Washtub Blues 2000

Woodcut print shows barefoot African American woman from the back, her face visible to the viewer only via the reflection in the tub water.
Alison Saar, Washtub Blues, 2000; Gift of the Harry and Lea Gudelsky Foundation, Inc.

Work Details

Artist
Title
Washtub Blues
Date
2000
Medium
Woodcut on paper
Dimensions
30 3/8 x 22 1/2 in.
Credit
Gift of the Harry and Lea Gudelsky Foundation, Inc.
On Display
No

About This Work

Alison Saar’s art is inspired by the artist’s deep interest in history, identity, and cultures of the African diaspora. Although Saar works primarily in sculpture using found objects, she is also skilled in printmaking, having observed the process from an early age through her mother, artist Betye Saar.

Washtub Blues is a woodcut print that Saar created for the exhibition Expanded Visions: Women Artists Print the American West. This print was commissioned for a limited-edition portfolio published by the Women of the West Museum (now part of the Autry National Center). The portfolio included Saar alongside three other women artists whose commissioned prints drew on their respective culturally diverse personal experiences.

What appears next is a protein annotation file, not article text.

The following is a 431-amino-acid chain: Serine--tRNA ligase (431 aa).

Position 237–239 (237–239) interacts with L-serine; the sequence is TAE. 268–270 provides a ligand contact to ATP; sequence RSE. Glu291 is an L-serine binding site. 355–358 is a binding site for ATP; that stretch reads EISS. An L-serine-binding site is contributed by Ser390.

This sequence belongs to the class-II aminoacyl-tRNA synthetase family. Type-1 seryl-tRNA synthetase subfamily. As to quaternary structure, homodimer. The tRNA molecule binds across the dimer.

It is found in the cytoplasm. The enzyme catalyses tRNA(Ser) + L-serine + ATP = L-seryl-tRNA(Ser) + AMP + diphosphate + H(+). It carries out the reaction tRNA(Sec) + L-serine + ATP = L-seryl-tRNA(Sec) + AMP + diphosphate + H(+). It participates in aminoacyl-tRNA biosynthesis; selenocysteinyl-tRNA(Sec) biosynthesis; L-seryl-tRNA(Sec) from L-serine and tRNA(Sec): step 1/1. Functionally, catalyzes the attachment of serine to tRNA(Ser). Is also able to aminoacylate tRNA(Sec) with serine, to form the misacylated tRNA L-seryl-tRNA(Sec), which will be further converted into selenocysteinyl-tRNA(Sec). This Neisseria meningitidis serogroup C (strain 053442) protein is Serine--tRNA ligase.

Exploring the role of women in the household and economy, Washtub Blues shows a barefoot African American woman from the back, her face visible to the viewer only via the reflection in the tub water. The figure’s position is meant to emphasize how those in domestic work often go unnoticed and underappreciated, despite their vital role in a household. The rough-hewn figure reflects Saar’s woodcut technique, a practice she favors and relates to her sculptures, which are often carved from wood.

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